At Sunstates, the foundation of our business continuity plan is the Sunstates Mutual Aid Rapid Response Team (SMARRT) program. Specially trained and equipped team members are ready to fill any personnel gaps and provide security at any client’s site at a moment’s notice.

One final note: It’s better to have spent time and resources training for a pandemic that doesn’t happen than being caught unprepared by one that does.

Sunstates Security has been helping clients create customized emergency and business continuity plans since 1998, including pandemic contingencies. Contact us or email us today to find out how we can help you.

 

FROM BOOTS TO BOTS:
SUPPORTING ADVANCED TECHNOLOGY WITH SKILLED HUMANS

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Increasingly, providing the highest levels of security and peace of mind for clients requires more than boots on the ground.

It requires technology.

While human beings will always be at the core of our security strategy, we increasingly use technology to extend our security and threat mitigation capabilities.

Human beings can do many things technology cannot, such as sizing up certain types of threats. But technology can also outperform humans in certain tasks, such as monitoring the Internet to identify potential security issues in real time.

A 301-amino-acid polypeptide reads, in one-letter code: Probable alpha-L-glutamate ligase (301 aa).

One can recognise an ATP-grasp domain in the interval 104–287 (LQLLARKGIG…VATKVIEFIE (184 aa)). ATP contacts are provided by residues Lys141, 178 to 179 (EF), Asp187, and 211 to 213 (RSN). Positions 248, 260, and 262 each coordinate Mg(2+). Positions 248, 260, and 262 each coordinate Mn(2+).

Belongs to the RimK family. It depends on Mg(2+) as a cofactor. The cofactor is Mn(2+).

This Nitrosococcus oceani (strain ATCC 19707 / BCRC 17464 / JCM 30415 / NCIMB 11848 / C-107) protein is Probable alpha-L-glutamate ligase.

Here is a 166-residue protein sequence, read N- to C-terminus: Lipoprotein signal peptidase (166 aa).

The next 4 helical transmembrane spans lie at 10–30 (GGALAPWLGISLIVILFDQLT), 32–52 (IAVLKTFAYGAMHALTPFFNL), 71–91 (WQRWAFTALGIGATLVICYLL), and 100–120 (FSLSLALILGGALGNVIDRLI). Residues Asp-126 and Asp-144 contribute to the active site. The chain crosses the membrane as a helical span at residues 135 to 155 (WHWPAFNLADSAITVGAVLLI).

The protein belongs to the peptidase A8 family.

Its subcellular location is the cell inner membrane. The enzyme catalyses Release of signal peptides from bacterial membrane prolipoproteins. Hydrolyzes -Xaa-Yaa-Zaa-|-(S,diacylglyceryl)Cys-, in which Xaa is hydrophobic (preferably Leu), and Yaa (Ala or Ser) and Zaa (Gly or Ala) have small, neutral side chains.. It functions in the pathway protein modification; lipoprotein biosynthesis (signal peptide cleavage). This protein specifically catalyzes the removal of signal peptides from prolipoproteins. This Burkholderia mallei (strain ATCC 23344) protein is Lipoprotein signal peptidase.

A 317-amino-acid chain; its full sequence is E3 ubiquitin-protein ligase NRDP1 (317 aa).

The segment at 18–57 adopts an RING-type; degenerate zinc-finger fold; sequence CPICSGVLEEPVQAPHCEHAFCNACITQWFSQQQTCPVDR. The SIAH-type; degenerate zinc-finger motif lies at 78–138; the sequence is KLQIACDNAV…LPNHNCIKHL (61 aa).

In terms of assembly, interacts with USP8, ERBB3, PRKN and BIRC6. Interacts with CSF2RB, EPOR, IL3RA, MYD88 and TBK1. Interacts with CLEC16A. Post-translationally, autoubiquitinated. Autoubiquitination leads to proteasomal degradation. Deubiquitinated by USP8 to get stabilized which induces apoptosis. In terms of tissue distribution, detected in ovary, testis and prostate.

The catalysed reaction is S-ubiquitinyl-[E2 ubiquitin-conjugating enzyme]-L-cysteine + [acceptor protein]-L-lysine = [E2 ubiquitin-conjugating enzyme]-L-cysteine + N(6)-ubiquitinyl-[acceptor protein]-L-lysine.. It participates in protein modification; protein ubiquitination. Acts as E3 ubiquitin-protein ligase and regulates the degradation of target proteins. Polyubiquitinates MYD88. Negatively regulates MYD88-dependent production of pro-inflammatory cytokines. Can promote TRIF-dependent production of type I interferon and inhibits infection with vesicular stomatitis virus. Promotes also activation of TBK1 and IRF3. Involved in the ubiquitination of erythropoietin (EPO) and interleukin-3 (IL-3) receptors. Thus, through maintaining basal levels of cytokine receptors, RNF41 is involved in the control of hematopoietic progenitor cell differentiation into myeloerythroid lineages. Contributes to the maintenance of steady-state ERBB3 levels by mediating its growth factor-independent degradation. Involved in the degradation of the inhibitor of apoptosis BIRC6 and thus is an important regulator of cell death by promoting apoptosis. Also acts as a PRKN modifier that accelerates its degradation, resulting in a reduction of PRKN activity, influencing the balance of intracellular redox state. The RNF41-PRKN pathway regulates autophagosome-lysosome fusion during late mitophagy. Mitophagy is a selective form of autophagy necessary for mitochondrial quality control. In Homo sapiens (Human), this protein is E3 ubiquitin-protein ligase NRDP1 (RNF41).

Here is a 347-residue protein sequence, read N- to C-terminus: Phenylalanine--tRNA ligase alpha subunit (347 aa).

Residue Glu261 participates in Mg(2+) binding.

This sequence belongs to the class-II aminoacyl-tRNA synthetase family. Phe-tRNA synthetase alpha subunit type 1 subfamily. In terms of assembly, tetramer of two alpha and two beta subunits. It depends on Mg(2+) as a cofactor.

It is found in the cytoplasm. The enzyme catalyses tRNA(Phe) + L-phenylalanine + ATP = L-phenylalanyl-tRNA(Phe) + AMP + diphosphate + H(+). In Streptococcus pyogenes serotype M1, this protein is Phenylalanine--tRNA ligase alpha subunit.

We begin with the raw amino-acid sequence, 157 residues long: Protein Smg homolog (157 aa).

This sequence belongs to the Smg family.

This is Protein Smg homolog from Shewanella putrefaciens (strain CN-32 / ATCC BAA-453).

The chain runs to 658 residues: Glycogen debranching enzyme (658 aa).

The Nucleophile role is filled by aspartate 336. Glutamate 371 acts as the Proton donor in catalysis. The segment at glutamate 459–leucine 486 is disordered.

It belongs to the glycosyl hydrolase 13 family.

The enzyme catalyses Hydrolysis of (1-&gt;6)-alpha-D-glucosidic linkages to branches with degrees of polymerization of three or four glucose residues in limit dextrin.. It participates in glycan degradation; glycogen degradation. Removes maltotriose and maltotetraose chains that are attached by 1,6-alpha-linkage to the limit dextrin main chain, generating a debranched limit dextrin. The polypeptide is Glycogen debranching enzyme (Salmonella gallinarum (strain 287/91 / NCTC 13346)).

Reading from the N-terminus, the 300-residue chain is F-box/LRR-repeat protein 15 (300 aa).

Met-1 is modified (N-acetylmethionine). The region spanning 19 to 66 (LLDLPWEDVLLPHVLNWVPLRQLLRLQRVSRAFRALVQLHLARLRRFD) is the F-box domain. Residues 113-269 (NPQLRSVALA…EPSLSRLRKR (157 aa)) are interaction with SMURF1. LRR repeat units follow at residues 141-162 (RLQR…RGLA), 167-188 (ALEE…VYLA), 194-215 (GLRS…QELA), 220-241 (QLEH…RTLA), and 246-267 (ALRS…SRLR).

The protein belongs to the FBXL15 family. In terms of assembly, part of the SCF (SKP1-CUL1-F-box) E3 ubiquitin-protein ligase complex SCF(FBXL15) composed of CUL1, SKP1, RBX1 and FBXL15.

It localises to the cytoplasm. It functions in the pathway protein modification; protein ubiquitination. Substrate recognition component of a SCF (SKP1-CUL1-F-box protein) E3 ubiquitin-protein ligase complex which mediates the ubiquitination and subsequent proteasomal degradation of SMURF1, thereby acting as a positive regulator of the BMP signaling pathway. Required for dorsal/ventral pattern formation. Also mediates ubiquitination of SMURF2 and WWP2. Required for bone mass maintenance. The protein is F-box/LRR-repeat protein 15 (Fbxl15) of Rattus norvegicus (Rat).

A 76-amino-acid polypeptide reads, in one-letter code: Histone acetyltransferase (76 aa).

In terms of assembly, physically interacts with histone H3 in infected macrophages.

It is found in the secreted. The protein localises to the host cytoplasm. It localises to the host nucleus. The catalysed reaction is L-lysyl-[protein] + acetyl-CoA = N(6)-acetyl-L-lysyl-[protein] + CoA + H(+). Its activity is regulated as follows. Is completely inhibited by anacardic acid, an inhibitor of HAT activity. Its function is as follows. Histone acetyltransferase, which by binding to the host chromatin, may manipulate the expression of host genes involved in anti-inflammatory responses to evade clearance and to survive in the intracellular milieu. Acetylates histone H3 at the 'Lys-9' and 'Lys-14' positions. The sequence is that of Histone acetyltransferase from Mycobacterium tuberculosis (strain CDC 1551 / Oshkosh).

Day-to-Day and Global Security Technology

We use two basic types of technology in serving our clients.

First, we use many tech tools to manage and enhance our security officers. We track activities, ensure that all security checks are done as they should, and provide reports and analysis for clients to demonstrate that we’re meeting and exceeding their expectations.

In addition, some members of our security staff are gaining the skills required to operate Global Security Operations Centers (GSOCs). More and more companies are using GSOCs to:

  • Monitor potential threats in real time
  • Protect people and assets
  • Predict and mitigate emerging risks
  • Monitor and protect threats to corporate operations and reputation

As an example, a large church with missionaries around the world wants to analyze threat levels and potential issues in every location with church personnel, to mitigate threats and to ensure their safety. Companies with executives who are travelling to other countries for business want the same. Many areas where companies might want to set up operations, open a manufacturing facility, or visit potential partners have such threats as political unrest, terrorists or kidnappers.

Here in the U.S., one client GSOC continuously scans the internet to see if the company or its executives are mentioned anywhere, including on the Dark Web. This company, for instance, could be affected if a pending strike in Argentina threatens to affect the power grid. Skilled Sunstates analysts review compiled intelligence around the clock to not only spot potential threats, but also to judge how likely and severe they are. The most credible risks are immediately flagged for further action.